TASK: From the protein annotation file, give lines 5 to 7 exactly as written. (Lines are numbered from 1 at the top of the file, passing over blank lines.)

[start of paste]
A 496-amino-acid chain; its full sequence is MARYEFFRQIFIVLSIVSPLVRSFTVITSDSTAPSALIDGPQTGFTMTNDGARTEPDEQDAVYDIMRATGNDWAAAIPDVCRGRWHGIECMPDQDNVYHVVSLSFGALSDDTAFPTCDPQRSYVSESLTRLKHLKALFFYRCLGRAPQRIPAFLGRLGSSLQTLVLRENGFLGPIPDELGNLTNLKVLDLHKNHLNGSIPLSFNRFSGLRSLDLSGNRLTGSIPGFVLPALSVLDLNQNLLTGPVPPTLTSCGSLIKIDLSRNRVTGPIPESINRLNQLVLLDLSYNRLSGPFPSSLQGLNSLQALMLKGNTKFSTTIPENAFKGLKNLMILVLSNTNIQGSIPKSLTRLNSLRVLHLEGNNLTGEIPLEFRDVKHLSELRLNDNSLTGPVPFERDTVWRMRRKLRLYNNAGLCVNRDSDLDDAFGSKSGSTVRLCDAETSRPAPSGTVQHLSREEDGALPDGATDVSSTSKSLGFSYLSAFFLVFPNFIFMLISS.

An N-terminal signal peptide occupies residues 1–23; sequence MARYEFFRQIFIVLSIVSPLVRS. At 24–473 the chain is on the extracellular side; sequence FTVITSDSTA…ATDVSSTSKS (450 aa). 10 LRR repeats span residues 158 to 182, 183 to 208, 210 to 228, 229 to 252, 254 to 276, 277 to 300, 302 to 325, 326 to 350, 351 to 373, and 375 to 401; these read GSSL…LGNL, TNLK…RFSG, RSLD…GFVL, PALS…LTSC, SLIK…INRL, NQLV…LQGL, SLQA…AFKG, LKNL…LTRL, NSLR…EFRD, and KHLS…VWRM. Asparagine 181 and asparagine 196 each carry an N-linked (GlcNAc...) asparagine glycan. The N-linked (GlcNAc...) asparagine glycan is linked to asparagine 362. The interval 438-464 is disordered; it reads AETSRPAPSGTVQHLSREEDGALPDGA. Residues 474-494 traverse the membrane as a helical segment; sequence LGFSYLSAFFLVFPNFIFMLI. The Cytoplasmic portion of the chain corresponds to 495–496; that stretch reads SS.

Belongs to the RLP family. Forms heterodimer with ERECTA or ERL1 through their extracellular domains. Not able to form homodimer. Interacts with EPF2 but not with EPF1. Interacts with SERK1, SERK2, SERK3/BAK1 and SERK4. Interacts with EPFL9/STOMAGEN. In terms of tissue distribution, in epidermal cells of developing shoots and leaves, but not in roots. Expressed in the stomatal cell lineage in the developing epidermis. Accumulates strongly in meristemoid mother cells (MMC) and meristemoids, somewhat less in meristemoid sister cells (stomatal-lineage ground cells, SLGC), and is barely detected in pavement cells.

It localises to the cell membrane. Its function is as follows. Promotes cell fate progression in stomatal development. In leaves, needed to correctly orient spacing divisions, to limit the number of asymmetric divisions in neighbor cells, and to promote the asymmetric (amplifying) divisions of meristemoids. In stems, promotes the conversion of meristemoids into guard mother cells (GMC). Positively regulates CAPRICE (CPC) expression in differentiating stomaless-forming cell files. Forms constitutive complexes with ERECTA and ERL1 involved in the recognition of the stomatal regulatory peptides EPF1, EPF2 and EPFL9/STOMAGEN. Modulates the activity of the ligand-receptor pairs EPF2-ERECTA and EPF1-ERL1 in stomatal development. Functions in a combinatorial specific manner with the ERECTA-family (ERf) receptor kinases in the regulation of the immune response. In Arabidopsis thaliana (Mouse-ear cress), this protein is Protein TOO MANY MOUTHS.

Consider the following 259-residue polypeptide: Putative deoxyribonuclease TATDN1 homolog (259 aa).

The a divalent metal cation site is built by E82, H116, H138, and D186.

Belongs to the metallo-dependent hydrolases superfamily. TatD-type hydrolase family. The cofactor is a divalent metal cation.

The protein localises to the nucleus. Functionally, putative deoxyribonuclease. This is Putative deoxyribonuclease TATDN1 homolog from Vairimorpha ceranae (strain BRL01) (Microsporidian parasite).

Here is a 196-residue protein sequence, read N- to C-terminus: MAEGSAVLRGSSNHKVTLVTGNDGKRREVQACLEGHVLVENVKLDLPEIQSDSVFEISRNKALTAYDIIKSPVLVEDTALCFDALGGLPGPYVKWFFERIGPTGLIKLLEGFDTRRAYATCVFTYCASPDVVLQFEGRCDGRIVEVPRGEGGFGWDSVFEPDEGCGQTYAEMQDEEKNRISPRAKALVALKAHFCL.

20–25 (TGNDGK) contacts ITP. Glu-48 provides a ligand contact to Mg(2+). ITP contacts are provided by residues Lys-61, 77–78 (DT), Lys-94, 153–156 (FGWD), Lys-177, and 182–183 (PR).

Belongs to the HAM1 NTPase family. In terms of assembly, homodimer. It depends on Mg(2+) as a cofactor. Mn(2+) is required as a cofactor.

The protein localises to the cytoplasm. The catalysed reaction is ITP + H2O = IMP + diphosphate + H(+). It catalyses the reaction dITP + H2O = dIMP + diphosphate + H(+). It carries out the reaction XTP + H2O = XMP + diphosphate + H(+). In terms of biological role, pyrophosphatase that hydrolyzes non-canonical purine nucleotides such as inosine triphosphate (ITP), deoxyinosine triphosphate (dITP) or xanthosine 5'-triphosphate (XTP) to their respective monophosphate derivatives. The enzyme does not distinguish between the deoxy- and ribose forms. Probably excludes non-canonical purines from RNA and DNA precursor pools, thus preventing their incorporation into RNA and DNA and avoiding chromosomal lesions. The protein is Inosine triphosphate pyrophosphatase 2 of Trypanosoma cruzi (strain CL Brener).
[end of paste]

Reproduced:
Consider the following 259-residue polypeptide: Putative deoxyribonuclease TATDN1 homolog (259 aa).

The a divalent metal cation site is built by E82, H116, H138, and D186.

Belongs to the metallo-dependent hydrolases superfamily. TatD-type hydrolase family. The cofactor is a divalent metal cation.